Organizational study skills

    • Kinesthetic Learners

      • Use puppets or other characters to retell the important facts in studying information

      • Draw pictures, sing, or act out information to learn

      • Pretend to write the information in the air

      • Practice the information by writing it with sidewalk chalk, with finger paints, or shaving cream

      • Move around while studying:

        • Read while standing up

        • Act out a lesson from history


    Learning styles inventory

    Learning Styles Inventory

    Mark each answer with either a “T” (True) or “F” (False)

    ____1. I need to be reminded often to do my schoolwork or other responsibilities’.

    ____2. I enjoy listening to other people talk.

    ____3. I can appreciate objects or things better when I can touch or handle them.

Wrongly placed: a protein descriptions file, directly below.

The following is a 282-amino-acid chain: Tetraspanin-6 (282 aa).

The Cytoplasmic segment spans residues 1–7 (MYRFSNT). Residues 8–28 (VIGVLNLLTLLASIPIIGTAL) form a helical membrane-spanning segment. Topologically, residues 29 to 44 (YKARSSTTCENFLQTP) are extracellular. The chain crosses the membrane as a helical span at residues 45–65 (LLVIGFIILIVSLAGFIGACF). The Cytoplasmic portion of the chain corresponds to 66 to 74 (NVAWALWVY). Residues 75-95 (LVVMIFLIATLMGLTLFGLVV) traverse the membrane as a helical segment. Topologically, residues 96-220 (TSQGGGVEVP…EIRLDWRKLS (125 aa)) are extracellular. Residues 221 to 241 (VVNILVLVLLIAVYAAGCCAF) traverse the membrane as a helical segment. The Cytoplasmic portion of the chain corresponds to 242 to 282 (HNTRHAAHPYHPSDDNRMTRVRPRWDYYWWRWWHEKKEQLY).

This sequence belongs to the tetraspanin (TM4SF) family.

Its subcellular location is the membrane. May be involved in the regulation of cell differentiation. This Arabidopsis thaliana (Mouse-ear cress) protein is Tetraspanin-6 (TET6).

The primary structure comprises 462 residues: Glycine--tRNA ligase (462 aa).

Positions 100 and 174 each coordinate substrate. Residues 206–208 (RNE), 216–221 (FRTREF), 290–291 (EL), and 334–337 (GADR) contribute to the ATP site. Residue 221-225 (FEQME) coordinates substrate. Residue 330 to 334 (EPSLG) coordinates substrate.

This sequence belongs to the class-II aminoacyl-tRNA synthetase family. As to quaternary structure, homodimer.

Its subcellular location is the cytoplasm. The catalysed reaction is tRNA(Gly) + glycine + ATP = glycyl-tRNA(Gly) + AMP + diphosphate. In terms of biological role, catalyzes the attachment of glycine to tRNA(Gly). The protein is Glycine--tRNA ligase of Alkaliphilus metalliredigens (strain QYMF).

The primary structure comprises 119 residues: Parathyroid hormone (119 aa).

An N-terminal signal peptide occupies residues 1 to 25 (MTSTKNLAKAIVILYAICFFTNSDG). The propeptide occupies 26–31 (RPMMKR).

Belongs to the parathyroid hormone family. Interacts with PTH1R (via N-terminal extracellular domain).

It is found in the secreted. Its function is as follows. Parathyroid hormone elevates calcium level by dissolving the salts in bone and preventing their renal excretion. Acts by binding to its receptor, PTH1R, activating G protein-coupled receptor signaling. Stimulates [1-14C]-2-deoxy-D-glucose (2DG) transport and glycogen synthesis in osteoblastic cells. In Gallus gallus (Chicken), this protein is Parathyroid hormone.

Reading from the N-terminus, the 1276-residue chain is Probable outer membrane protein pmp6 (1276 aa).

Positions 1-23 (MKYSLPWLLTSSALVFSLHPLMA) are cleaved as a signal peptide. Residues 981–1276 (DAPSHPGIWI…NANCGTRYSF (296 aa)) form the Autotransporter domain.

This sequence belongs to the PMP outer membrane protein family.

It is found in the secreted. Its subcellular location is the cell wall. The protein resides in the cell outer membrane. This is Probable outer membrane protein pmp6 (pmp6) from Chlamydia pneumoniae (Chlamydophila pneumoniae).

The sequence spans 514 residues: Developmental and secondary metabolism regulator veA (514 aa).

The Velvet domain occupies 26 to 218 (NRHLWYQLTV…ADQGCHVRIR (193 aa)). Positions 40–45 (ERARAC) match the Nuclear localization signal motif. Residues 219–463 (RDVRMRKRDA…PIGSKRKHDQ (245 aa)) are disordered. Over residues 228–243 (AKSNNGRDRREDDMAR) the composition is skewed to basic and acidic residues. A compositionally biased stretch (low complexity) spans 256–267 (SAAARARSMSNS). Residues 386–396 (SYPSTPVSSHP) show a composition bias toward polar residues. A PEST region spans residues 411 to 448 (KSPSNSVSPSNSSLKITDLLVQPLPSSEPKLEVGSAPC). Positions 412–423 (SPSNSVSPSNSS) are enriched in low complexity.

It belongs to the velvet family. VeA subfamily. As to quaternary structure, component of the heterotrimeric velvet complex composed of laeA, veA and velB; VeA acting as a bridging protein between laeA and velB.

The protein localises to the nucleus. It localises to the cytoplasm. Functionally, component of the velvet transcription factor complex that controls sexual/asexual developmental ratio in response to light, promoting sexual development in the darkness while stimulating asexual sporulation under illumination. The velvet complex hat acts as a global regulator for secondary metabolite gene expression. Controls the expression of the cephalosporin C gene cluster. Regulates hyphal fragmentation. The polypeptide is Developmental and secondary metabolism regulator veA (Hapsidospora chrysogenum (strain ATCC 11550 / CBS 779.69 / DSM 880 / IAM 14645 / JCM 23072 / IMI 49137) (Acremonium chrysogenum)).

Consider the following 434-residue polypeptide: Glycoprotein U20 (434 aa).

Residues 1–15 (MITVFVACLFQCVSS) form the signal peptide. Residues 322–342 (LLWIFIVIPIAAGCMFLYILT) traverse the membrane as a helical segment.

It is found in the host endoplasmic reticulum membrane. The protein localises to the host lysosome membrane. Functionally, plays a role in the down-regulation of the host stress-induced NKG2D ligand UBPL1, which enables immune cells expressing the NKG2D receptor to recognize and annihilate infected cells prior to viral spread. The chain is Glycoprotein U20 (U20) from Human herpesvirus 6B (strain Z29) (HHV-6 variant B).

____4. I forget to do things I need to do.

    ____5. I would rather read than listen to someone tell me about a topic.

    ____6. I need to feel the difference between a peach skin and nectarine skin in order to identify them.

    ____7. I like to wander around while I study.

    ____8. I like to learn by listening.

    ____9. I can remember numbers better when I trace them with my fingers.

    ____10. I learn well when someone tells me about the topic.

    ____11. I love to watch T.V.

    ____12. I find it easy to sit in one place for a long time.

    ____13. I would rather go to school in the morning than in the afternoon, if I could choose.

    ____14. I like people to talk to me.

    ____15. I learn best by looking at things.

    ____16. I don’t need to be reminded to do what I need to do.

    ____17. I usually can’t sit in one place for a long time.

    ____18. I study best in the morning.

    ____19. It is easy for me to sit for a time and study.

    ____20. I love to act out parts of stories or plays.

    ____21. I like to read.

    ____22. I remember better when I study in the evening.